“Deflation is not off the table,” said Jeffrey Gundlach, CEO and CIO of DoubleLine Capital, at a briefing in New York on Thursday.
Gundlach (left) opened up wide-ranging remarks with macro-economic views on the risks investors face now: “With so much debt, public and private…minor weakness in economy” could cause deflation, he explained. In the “[Great] Depression, there was a 300% ratio of debt-to-GDP;” this fell to “130% in 1951…[increased to] 276% in 2001,” and hit a whopping “353% in 2009,” his chart showed. “How will that issue affect the investing environment?” he asked.
There are now “$70 trillion unfunded promises to pay [U.S. liabilities including Medicare and Social Security, Treasury securities etc.], against $7.9 trillion of publicly-held Treasury debt,” Gundlach said. In his view, we “can no longer hide problems in Social Security,” Gundlach said, adding that the “deficit numbers are not showing the Social Security liabilities—a $1.6 trillion budget deficit versus $3.6 in Social Security liabilities.”
One solution, Gundlach said he’d read, was to, “gradually raise the retirement age to 69—by 2075. This is not a 2075 problem,” he exclaimed, to lots of laughter.
Anyone who has heard Gundlach speak, read his research or spoken with him in the last four years knows he was early to speak of the credit crisis and financial disaster. He called the mortgage markets an “unmitigated disaster,” during the first half of 2007. And he was proved right. That’s why when he speaks about the investing environment, so many listen. The Drawing Room at the Palace Hotel for the small lunch briefing was packed with institutional investors, family office executives and reporters.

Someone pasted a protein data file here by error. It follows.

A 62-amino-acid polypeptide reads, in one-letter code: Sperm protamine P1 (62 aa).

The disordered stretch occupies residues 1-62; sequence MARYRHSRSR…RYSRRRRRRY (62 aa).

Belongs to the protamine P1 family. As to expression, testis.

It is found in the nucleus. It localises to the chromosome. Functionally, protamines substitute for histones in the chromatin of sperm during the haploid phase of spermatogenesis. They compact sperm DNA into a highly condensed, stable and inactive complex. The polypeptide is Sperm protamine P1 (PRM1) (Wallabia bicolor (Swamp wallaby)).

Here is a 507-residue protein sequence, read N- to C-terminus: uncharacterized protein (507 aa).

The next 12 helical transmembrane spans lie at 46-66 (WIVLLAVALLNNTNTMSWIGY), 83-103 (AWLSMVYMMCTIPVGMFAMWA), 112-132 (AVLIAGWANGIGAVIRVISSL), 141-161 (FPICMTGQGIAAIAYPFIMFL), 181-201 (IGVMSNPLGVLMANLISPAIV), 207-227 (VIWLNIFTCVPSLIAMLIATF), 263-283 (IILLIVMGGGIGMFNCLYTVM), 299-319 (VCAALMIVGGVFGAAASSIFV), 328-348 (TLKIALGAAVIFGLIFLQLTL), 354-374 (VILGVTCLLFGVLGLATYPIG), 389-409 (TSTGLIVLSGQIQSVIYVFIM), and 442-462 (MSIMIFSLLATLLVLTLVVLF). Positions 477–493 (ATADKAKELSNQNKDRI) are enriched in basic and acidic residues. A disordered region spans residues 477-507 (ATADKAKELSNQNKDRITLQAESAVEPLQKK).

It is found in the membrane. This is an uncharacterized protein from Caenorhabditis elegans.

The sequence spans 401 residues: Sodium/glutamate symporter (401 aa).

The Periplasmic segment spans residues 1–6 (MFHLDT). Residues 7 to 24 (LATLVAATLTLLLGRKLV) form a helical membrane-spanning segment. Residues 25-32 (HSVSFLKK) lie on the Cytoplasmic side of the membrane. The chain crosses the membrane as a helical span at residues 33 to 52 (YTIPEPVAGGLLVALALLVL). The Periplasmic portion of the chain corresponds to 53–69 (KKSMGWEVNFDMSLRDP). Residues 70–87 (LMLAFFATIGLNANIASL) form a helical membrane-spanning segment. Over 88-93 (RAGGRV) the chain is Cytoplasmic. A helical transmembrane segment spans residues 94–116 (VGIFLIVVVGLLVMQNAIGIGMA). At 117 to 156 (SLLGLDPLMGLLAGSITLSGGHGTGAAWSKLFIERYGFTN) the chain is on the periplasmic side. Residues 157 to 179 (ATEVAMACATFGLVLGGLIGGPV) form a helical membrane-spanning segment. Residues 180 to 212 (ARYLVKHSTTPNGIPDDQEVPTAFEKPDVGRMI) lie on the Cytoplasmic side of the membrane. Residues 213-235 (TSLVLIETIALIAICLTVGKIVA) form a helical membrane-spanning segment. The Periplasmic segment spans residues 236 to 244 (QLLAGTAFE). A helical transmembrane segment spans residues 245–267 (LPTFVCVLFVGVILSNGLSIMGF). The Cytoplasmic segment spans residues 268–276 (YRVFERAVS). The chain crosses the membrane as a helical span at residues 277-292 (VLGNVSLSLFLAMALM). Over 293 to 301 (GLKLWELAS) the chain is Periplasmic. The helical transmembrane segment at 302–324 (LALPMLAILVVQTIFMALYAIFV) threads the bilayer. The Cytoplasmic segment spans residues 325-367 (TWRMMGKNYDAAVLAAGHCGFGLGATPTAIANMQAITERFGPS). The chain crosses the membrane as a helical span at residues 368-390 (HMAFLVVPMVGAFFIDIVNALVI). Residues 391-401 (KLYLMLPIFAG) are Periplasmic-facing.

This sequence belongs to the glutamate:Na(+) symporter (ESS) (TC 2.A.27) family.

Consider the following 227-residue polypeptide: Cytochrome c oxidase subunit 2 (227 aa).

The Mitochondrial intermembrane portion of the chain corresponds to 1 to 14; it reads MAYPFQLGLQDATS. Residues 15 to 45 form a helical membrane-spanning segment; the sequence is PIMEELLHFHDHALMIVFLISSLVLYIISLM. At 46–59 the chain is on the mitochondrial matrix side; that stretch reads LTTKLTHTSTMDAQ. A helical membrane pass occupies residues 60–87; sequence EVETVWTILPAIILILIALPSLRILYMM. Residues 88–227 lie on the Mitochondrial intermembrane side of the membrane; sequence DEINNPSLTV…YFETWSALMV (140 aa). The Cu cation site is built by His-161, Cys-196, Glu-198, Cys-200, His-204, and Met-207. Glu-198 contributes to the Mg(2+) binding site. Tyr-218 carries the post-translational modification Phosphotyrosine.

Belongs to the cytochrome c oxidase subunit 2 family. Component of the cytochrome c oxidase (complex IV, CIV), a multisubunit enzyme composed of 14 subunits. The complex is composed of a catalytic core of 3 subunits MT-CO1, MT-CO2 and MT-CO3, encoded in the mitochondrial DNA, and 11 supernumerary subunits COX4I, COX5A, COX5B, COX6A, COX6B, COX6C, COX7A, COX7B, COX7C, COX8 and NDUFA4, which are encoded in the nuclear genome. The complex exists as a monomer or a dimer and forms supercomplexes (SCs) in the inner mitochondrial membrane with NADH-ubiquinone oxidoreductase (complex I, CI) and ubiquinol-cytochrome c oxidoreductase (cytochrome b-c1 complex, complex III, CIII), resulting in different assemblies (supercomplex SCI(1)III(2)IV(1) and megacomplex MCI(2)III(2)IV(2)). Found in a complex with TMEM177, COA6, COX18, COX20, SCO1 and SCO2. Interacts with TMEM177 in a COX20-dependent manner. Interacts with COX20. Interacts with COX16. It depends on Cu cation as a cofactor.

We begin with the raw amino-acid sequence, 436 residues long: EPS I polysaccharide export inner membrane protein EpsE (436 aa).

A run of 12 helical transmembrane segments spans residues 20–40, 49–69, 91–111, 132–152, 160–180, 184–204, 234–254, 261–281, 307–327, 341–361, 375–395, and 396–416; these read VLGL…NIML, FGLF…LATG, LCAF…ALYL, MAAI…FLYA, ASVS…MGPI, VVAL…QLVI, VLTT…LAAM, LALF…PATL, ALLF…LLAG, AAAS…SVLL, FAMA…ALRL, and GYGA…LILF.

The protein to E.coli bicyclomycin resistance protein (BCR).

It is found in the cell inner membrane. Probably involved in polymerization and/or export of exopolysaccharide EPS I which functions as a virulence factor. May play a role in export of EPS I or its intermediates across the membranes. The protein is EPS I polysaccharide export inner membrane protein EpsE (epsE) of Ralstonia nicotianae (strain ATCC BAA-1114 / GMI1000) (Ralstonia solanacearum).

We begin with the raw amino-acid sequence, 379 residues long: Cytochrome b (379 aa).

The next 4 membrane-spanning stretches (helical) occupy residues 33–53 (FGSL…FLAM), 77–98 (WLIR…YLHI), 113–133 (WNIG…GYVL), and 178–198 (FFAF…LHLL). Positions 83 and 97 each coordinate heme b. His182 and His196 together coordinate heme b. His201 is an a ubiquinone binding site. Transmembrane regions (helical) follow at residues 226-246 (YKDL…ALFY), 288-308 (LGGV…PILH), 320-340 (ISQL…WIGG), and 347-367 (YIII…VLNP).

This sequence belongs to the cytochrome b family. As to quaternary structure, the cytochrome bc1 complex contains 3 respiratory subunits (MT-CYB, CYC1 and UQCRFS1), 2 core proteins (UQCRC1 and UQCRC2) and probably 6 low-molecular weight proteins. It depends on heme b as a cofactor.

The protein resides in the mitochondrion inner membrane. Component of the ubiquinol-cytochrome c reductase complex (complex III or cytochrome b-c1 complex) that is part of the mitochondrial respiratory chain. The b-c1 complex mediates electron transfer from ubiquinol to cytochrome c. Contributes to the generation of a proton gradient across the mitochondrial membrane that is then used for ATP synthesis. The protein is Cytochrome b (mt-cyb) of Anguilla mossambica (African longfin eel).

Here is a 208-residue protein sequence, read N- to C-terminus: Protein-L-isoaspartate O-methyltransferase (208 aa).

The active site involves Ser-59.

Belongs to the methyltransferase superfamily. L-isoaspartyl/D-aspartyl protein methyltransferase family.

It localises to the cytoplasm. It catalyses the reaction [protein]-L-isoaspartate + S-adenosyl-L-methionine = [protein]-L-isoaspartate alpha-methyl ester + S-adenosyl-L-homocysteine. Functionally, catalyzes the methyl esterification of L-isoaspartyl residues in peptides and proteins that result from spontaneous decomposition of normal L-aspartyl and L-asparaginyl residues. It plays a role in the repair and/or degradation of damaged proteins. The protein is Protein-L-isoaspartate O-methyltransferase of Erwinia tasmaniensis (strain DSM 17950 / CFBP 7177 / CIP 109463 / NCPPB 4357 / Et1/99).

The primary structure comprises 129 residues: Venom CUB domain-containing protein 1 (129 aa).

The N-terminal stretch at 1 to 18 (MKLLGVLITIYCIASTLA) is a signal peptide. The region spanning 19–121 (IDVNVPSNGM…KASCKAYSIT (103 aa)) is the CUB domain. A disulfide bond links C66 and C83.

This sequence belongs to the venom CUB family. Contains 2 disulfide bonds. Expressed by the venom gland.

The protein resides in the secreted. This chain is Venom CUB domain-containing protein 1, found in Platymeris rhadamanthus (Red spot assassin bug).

“There must be a massive policy shift,” Gundlach opined, speaking of the debt to GDP ratio, the tax situation in the U.S. He remarked about the election of a Republican majority in the House of Representatives in November and then the tax cuts in December. Saying he likes a nice “long time horizon,” he lamented that we, “must shorten the investment horizon.” We “had [a similar] problem back in the late 1930s-early 1940s,” with the “300% ratio of debt-to-GDP,” he mentioned above. "We solved that," he explained, with “a humongous tax increase. Now we have the same problem—but we never cut the taxes. How do we solve that?” he asks. It’s much harder to boost taxes from a higher base.
Gundlach mentions that “81%” of participants in a poll in The Wall Street Journal said they would favor a “surtax on earnings of $1 million or more.” And “68% are in favor of raising taxes on $250,000 or higher wage-earners,” he said. Really, Gundlach added, we are “headed for 'The Taxes Are Too Darn Low Party,’ but don't be surprised if it doesn't win.”
Unemployment Much Higher Than Figures Show
There has been, contrary to other economic recoveries, Gundlach noted, “no job growth since end of the recession.” And unemployment, he said, is vastly understated. He’s said this before: while the government’s public figures are 8.9% as of February, Gundlach asserted that the real numbers a much, much higher once you account for the long-term unemployed and underemployed; that’s really “16% or 17%;” and if you count the people who have been “conveniently” categorized out of the work force and not counted, it’s “really 24% or 25 % unemployment.”
This is, Gundlach said, “Starting to have societal impact.”
The ‘Good News’